Over the course of American history, there have been efforts to ensure all citizens have the right to vote. However, there is still one final group in the United States that has been unfairly disenfranchised: former felons.
Tag: United States
Climate Change as a Priority in Future Global Elections
In last year’s 117th Congress, 139 out of 535 elected officials (~25%) refused to acknowledge the existence of climate change. It is important to note that these 139 representatives have collectively received $61 million in lifetime contributions from the coal, oil, and gas industries.
Choosing How to Choose: Alternative Electoral Systems
While there is likely no single reform that could solve all the problems with American politics, it could be good to look at some alternative voting systems that could be implemented in the United States. The majoritarian electoral system used in the US is not the only type that is used across the world, after all.
Culture War: Americans are Redefining What it Means to Disagree
From candy wrappers to how we educate our children, the culture war in the United States has taken over politics on the state and national levels, and the implications of this are larger than many think.
Enlarging the House
The House of Representatives is legally mandated to contain 435 seats pursuant to the Permanent Apportionment Act of 1929. This mandate on the number of congressional districts has remained stagnant despite the fact that the average population in each congressional district has nearly tripled from 280,675 persons in 1930 to more than 760,000 persons today.
Minting the Coin: A Debt-Ceiling Panacea or a Trillion-Dollar Boondoggle?
Could minting a single trillion-dollar coin help the Biden administration circumvent political and economic havoc?
The Tennessee Three
Declarations of fascism rang throughout the chamber of the Tennessee House of Representatives on April 3 as House Speaker Cameron Sexton (R-Crossville) called for a vote on three resolutions to expel three Democrats for “disorderly behavior.”
A House Divided: Is Congress Fueling or Reflecting Polarization in the US?
If you ask any politically aware person about the state of American politics today, they will likely characterize it with one word: polarization.
SCOTUS Hears Arguments in Moore v. Harper: Independent State Legislature Doctrine May Have Implications for Federal Election Processes
At stake? Democracy itself—a broad adoption of the ISL doctrine could result in rogue legislatures stripping previously-guaranteed voting rights protections from the state constitution with no ability for state courts to protect these rights.
How Chinese President Xi’s Reelection May Impact Taiwan and the US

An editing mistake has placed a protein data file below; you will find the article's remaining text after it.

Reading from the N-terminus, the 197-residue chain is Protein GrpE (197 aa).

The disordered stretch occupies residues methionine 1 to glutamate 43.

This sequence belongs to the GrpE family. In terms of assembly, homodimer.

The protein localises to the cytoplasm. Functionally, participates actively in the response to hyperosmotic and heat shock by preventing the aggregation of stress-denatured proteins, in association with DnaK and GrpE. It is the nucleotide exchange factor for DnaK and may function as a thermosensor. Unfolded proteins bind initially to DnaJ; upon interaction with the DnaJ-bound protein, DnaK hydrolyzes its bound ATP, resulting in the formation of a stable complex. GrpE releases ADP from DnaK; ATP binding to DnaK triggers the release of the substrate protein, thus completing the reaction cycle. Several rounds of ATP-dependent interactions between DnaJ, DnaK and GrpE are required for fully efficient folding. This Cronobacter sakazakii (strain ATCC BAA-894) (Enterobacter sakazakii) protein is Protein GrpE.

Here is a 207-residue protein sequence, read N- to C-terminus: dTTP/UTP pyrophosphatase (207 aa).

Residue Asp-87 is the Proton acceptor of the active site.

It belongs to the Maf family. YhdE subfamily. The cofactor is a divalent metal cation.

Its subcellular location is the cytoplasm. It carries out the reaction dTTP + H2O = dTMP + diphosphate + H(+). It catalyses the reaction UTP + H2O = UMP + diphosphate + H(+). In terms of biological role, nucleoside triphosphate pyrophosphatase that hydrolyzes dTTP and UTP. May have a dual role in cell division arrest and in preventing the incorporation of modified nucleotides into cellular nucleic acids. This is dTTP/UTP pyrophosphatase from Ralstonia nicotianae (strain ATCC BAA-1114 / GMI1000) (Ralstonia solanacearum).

Xi Jinping holds the three highest positions in the Chinese Communist Party, wielding more power than any of his predecessors, and he might be here to say.
Binghamton University Alum Hakeem Jeffries Becomes New House Minority Leader in Democratic Leadership Shakeup
With Jeffries becoming more prominent in American politics now than ever before, Happy Medium offers a profile of the congressman as a politician and as a Binghamton alum.
2022 Midterm Elections Recap
HM Political Director Bryan Goodman breaks down what happened in November and what it means going forward.
The “Great Debate” Between College Democrats, Republicans, and Libertarians Marks a New Era of Cross-aisle Collaboration at BU
A debate between the three organizations sparked discussions about some of the most hot-button issues of the midterm elections.
Let’s Talk About Gerrymandering
“Courts ought not to enter this political thicket.”
What Special Congressional Elections Tell Us About the Midterms
Political Director Bryan Goodman breaks down recent election results and examines data suggesting a current ‘blue shift’ in favor of Democrats.
SCOTUS Reform: Historical Attempts
With the recent Dobbs v. Jackson decision that overturned the previous abortion rulings in Roe v. Wade and Planned Parenthood v. Casey, calls for structural reform to the Supreme Court have increased.
New Yorkers Who Held Power and Made History in Congress
With the midterm elections around the corner, we look back at some of the most influential and groundbreaking politicians that New York has sent to Washington.
Before Redistricting Commissions Put an End to Gerrymandering, They Have to Actually Work
Following the 2020 census, redistricting commissions set to work to redraw voting district lines—to varying degrees of success.
What is in the SCOTUS Leak? A Deep Dive into the Dobbs v. Jackson Draft Opinion
Our political director read the leaked draft opinion and reports back on the important details, including the ramifications the decision may have on LGBTQ+ rights.
Federalism and the Battle Over Abortion Laws
As an individual’s right to make private choices regarding their body becomes increasingly threatened, especially for the most vulnerable members of America’s population, the question remains: how did the Supreme Court become America’s self-proclaimed authority on abortion rights?
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